The Disciplinary Committee found registered student Lawrence Ford guilty of misconduct. The conduct, which occurred in the period between August 1 and November 2009, had led to his conviction in June 2010 of using forged documents to obtain a pecuniary advantage, and was relevant to his CIMA registration. The Committee referred to a serious breach of trust on the part of Mr Ford, observing that he had appropriated substantial amounts of money from his employer and that this had been over a considerable length of time. The Committee cancelled Mr Ford's student registration and imposed a fine of [pounds sterling]2,000 (the maximum fine for a registered student under the regulations). Mr Ford was also required to pay costs of [pounds sterling]7,175.
The Disciplinary Committee found Ronald Hewitson, ACMA, CGIVIA, guilty of misconduct. His conduct had resulted in his conviction in July 2006 under the Forgery and Counterfeiting Act 1981, relevant to his membership. The sums involved were more than [pounds sterling]20,000. Mr Hewitson had also failed to inform CIMA of the conviction, in breach of the Laws of the Institute.
The Committee decided to expel Mr Hewitson. The Committee took into account the seriousness of the conduct, the financial sums involved and the issue of proportionality. Mitigating factors included Mr Hewitson's previous clear record, and that he had admitted the offences, which may have been committed almost seven years previously.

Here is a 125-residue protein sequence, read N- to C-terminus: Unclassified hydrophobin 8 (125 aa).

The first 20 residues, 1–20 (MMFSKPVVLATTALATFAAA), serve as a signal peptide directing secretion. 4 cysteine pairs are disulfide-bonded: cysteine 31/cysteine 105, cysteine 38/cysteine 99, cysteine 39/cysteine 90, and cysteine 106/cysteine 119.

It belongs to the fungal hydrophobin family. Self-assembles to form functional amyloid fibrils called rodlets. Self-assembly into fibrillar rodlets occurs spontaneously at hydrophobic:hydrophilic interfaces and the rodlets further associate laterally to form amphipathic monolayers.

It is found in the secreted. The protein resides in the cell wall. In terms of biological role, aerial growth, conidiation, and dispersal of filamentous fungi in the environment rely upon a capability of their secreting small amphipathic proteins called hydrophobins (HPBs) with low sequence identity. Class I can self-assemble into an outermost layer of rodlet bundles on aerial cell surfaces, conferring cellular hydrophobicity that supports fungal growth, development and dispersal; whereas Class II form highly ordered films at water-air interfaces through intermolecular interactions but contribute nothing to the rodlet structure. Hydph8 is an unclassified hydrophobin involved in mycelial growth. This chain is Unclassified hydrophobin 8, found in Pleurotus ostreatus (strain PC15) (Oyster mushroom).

Convictions for offences of dishonesty are at the very highest end of seriousness, particularly when the offences are repeated and involve a significant amount of money. Protection of the public, the need to uphold proper standards and the maintenance of public confidence required the imposition of the most serious sanction. Mr Hewitson was also required to pay costs of [pounds sterling]9,165.
The Disciplinary Committee found registered student Shanmugam Kamalagaran guilty of misconduct. While sitting the C05 Fundamentals of Ethics, Corporate Governance & Law computer-based assessment examination in October 2010, he had failed to comply with the rules governing examinations in the CIMA Computer-Based Assessment Centre by keeping with him a C05-related, multiple-choice revision booklet. By having the annotated booklet in his possession and in a situation that suggested that he could have used it, he had also failed to act with the integrity required under the Code of Ethics.